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Boston's current mayor, Martin J. Walsh, is the first one in the history of the city to have a computer on his desk. He took office at the beginning of 2014.
To be fair, his late predecessor, Thomas Menino, was the city's longest-serving mayor. He began his tenure in 1993, before some people had computers in their homes. Nevertheless, the change speaks to a new perspective Walsh has brought to the office, one that has heavily emphasized technology and, specifically, data analysis methods to solve some of the most common problems cities face.
If Menino was the "urban mechanic," a nickname he earned for taking a hands-on approach to administering the nuts and bolts of running the city, then Walsh might be called the urban programmer. He can come across every bit as interested in engaging with the minutia of city management, like making sure roads get plowed and potholes filled, but he takes a much more data-centric approach than his predecessor that allows his administration to implement fixes at a broader scale.
His technology team built a dashboard for him using Tableau software that allows him to track public safety and crime statistics, information on trash removal and how long building permits take to clear.
"[Walsh is] very engaged with that information," said Jascha Franklin-Hodge, the city's CIO. "It reflects what you see in any large enterprise. There are opportunities to improve and without measuring to targets, you will never see those improvements."
But just like other large enterprises, the city has hit some speed bumps as it's moved toward a modern data infrastructure. When the Walsh administration took over, it inherited a full stack of SAP tools, from data warehouses and data integration tools through business intelligence reporting systems.
Matthew Mayrldeputy CIO for the city of Boston
Matthew Mayrl, the city's deputy CIO, said these tools work well for what they're designed to do, which is primarily produce static reports from structured data. But he and his team recognize that there is a lot of data in the city's IT systems that does not fit with this structured data world, and using less structured data for new and more complicated data analysis methods takes new tools.
"The city contains a huge amount of data, and just a portion of that is in a structured data warehouse," Mayrl said. "From an infrastructure standpoint, we need a broader set of tools."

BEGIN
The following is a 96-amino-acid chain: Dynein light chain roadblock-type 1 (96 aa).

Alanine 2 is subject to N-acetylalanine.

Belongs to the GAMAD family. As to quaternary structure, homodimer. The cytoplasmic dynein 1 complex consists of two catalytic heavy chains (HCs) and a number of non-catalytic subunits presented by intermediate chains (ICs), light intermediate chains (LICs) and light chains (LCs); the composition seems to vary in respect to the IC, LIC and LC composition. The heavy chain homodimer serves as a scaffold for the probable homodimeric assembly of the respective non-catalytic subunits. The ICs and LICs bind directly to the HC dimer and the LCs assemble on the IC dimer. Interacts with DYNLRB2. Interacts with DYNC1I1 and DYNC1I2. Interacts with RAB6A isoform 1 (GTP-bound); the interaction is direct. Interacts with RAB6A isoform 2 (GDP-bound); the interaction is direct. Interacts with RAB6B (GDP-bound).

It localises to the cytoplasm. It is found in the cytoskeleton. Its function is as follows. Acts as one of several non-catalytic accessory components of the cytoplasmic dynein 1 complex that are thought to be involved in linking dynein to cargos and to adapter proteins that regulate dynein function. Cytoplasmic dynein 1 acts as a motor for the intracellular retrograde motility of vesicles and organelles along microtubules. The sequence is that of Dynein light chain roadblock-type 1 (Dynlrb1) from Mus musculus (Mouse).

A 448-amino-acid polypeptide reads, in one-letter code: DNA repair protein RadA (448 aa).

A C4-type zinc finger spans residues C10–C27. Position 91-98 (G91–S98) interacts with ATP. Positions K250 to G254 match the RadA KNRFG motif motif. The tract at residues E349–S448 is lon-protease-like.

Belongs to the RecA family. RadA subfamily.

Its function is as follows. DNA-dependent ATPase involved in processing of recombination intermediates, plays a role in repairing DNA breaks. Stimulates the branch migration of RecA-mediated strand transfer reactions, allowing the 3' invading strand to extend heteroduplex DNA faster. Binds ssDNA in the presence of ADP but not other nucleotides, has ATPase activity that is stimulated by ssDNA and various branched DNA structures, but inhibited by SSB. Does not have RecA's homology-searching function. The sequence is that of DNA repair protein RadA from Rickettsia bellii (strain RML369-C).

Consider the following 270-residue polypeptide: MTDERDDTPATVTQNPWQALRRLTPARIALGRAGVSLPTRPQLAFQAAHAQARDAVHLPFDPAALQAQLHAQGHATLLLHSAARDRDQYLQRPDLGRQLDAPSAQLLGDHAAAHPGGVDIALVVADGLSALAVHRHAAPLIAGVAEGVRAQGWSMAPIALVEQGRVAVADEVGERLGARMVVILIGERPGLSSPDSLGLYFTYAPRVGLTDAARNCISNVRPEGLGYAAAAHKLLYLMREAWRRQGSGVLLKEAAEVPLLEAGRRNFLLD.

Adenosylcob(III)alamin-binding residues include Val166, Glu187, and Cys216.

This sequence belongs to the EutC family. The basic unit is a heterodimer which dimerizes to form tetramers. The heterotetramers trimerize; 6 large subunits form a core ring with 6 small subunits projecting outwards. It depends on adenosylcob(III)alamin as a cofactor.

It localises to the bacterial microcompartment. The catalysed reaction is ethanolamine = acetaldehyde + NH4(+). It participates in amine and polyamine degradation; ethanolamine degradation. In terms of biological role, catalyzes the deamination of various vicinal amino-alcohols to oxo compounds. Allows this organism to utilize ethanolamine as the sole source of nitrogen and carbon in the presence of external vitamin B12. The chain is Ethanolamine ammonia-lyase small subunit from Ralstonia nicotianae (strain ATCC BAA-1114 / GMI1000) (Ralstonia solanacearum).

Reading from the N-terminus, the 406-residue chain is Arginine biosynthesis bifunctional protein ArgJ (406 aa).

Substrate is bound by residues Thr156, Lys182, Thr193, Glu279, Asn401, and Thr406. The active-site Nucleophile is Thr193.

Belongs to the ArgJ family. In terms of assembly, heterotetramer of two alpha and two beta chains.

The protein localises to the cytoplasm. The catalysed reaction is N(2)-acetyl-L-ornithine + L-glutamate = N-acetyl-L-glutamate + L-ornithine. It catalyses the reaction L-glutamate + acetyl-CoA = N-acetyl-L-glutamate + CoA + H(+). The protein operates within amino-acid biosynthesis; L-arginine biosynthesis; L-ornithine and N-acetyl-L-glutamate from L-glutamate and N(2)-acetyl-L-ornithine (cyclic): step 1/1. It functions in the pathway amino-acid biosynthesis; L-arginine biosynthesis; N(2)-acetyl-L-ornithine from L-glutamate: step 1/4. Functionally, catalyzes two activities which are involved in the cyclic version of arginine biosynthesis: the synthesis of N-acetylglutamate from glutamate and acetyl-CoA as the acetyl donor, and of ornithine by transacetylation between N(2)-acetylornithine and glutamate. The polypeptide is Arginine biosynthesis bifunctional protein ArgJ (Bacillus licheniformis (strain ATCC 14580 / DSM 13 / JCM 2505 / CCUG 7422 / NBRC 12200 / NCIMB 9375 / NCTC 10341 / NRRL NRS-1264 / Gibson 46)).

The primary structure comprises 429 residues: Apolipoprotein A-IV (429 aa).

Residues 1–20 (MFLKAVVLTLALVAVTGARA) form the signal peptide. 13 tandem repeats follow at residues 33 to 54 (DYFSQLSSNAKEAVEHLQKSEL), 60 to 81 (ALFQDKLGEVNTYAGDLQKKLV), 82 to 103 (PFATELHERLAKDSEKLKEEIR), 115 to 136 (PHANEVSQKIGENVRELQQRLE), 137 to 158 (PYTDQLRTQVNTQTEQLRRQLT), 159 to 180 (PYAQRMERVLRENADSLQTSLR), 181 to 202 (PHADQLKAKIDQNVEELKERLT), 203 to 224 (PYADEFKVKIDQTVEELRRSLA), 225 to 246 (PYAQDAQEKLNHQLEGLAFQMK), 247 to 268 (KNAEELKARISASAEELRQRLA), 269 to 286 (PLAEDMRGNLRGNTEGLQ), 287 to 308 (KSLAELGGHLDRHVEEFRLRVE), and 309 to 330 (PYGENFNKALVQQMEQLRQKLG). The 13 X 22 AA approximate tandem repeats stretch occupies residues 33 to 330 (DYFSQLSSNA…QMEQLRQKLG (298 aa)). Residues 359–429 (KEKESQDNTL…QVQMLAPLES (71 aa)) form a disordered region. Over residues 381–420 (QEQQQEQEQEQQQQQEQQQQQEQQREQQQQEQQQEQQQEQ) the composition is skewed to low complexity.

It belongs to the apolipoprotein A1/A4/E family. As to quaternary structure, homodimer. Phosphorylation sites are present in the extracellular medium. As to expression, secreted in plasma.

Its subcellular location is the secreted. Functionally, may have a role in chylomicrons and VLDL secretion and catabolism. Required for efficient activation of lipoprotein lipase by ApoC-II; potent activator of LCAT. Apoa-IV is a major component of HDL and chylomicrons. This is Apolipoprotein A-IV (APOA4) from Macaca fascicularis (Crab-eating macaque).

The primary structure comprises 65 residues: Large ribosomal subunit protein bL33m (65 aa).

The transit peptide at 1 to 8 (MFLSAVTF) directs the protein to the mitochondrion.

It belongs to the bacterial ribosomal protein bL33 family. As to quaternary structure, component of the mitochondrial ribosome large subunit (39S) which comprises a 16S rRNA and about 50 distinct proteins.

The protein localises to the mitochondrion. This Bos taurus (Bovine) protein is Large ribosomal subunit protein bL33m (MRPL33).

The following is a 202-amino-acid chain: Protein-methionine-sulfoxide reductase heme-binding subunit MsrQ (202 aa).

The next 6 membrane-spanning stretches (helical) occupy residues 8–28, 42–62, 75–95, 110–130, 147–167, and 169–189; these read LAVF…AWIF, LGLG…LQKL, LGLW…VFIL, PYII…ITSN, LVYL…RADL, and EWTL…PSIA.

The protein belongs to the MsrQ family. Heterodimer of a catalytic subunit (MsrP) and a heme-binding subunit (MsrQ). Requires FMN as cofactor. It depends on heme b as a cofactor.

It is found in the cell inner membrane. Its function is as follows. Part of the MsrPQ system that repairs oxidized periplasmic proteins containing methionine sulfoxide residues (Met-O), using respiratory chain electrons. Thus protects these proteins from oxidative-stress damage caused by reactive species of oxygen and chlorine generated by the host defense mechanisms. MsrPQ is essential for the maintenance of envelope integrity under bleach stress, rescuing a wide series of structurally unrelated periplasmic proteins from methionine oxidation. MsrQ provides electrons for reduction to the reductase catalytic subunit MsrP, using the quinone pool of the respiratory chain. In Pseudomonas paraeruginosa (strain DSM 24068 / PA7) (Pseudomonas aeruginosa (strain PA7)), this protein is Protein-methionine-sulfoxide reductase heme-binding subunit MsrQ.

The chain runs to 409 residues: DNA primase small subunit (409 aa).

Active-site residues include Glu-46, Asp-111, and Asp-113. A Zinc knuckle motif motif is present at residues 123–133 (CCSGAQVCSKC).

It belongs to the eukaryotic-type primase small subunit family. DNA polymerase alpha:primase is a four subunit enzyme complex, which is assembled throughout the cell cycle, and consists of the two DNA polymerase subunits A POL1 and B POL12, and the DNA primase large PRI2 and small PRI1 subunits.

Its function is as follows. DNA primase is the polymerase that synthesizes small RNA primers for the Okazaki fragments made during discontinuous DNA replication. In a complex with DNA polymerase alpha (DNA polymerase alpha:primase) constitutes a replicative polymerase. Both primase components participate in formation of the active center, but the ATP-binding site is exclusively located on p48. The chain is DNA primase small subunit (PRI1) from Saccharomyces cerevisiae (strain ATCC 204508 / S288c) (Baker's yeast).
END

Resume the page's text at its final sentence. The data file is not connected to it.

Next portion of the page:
The information team has started implementing new tools. In addition to creating dashboards in Tableau, the team has data scientists who do a lot of work in R. The team is also in the early stages of evaluating different cloud storage options.
Franklin-Hodge said R comes in handy when team members want to work on less structured data, like traffic data. In February, the city entered a data-sharing partnership with traffic and navigation app developer Waze. As part of the agreement, the city will share its information on road closures with Waze so the app can alert its users and, in exchange, the city gets access to Waze's stream of traffic information. Analysts are using this information to study traffic flow patterns in order to better time traffic light changes.
Recently, the team used it to figure out a way to reroute traffic around a demolition project to remove an old overpass. A tool like R gives analysts the flexibility to use a stream of data for a one-time project like the demolition without making them go through a lengthy product development process geared more towards putting something into production on an enterprise scale.
"We're not creating new tools from whole cloth," Franklin-Hodge said. "We're trying to take data that already exists and unlock it."
Going forward, the information team will look to pull data from even more sources. Mayrl said the office just implemented a new ERP system that could offer a trove of useful data, and the team is starting to mine call center data and apply data analysis methods.
For example, the team recently ran an analysis of calls to the Mayor's Hotline, a phone service for Boston residents to bring attention to issues in their neighborhood. Analysts looked at unstructured data from calls that did not generate a specific service request. What they found was that the most common reason residents called was to find out when their next trash pickup would be. This led to the development of a mobile app that residents can use to check this information that will come out in the next few months.
"We want to get to a place where we're being more responsive to customer interaction points and using better analytical tools to change how services are delivered based on what people are asking us," Mayrl said.
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